Authorities in Asia and Europe moved Thursday against assets — including artworks and real estate — wanted by the U.S. in connection with its lawsuits against 1MDB, the Malaysian state fund linked to the producer of “The Wolf of Wall Street.”

Singapore’s Attorney General’s office said that a trio of Singaporean government bodies had Thursday seized $177 million (S$240 million) of assets in connection with the FBI lawsuits, which were filed in California a day earlier.

Half of the assets seized in Singapore belong to Jho Low, the flamboyant 33-year-old financier who is said to have advised Malaysian Prime Minister Najib Razak and who has a special credit on “The Wolf of Wall Street.”

Low is the owner of Good Star, a company which the FBI says was responsible for siphoning $1.03 billion of funds from 1MDB. The FBI alleges that Good Star laundered some $400 million of that money in the U.S., including as funding for Red Granite, the production company behind “The Wolf of Wall Street.”

Red Granite says that, to its knowledge, none of the money it received “was in any way illegitimate.” For his part, Low has consistently denied any wrongdoing and has played down the extent of his connections with Razak.

In Singapore, Low’s assets include at least two upmarket apartments. One, bought in 2013, is a triplex that cost $31.5 million (S$42.9 million.) The assets were seized by Singapore’s Attorney General, the Commercial Affairs Department and the Monetary Authority of Singapore.

In Switzerland, authorities seized paintings by Monet and Van Gogh believed to be linked to stolen 1MDB funds, local media reported.

A spokeswoman for the Swiss Federal Office of Justice told the Reuters news agency Thursday said that the paintings seized were “La maison de Vincent à Arles” by Van Gogh and “Saint-Georges Majeur and Nympheas avec Reflets de Hautes Herbes” by Monet.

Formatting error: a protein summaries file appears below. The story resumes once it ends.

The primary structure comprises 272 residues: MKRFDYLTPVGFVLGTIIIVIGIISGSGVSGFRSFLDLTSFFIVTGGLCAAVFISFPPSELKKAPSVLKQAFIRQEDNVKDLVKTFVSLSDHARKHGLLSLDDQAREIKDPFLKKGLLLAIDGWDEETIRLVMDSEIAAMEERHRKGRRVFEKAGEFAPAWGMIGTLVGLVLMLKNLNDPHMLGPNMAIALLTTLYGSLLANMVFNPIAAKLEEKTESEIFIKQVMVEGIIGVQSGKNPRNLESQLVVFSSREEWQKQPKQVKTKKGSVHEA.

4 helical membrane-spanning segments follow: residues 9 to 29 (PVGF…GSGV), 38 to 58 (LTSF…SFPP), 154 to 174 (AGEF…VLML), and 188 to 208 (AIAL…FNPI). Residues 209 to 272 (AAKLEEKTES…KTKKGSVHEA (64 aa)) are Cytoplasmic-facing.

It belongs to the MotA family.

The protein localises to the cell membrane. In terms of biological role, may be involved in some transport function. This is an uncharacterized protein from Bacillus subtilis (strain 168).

“The operation is not over yet so we will not comment at the moment on the location of the paintings,” the spokeswoman told Reuters.

In Malaysia, the FBI’s actions have sparked sharply differing reactions. Former Prime Minister Mahathir Mohammed called for Malaysians to take to the streets in protest. At a news conference, Mohammed also called for a referendum on whether Razak should stay in office.

Formerly a close friend of Razak, but now a sword political enemy, Mohammed has attempted for several years to use the slow-burning 1MDB scandal to unseat Razak. But Razak has successfully resisted and used many instruments of government to slow and downplay probes within the country.

Malaysian Attorney, General Mohamed Apandi said Thursday that no evidence has yet been presented by any agency anywhere in the world that shows funds to have been misappropriated from 1MDB. He said he had “strong concerns at the insinuations and allegations” made against Razak.

Razak is not specifically named in the FBI documents. The FBI refers only to “Malaysian Official 1,” identifying him as a high-ranking government official who oversaw the fund and is a relative of Red Granite’s Riza Aziz. (Aziz is Razak’s step son.)

Razak stuck to a strictly legal approach on Thursday. “This is a civil action not a criminal action. Those involved would have to go through the court process in the U.S.,” he told local reporters.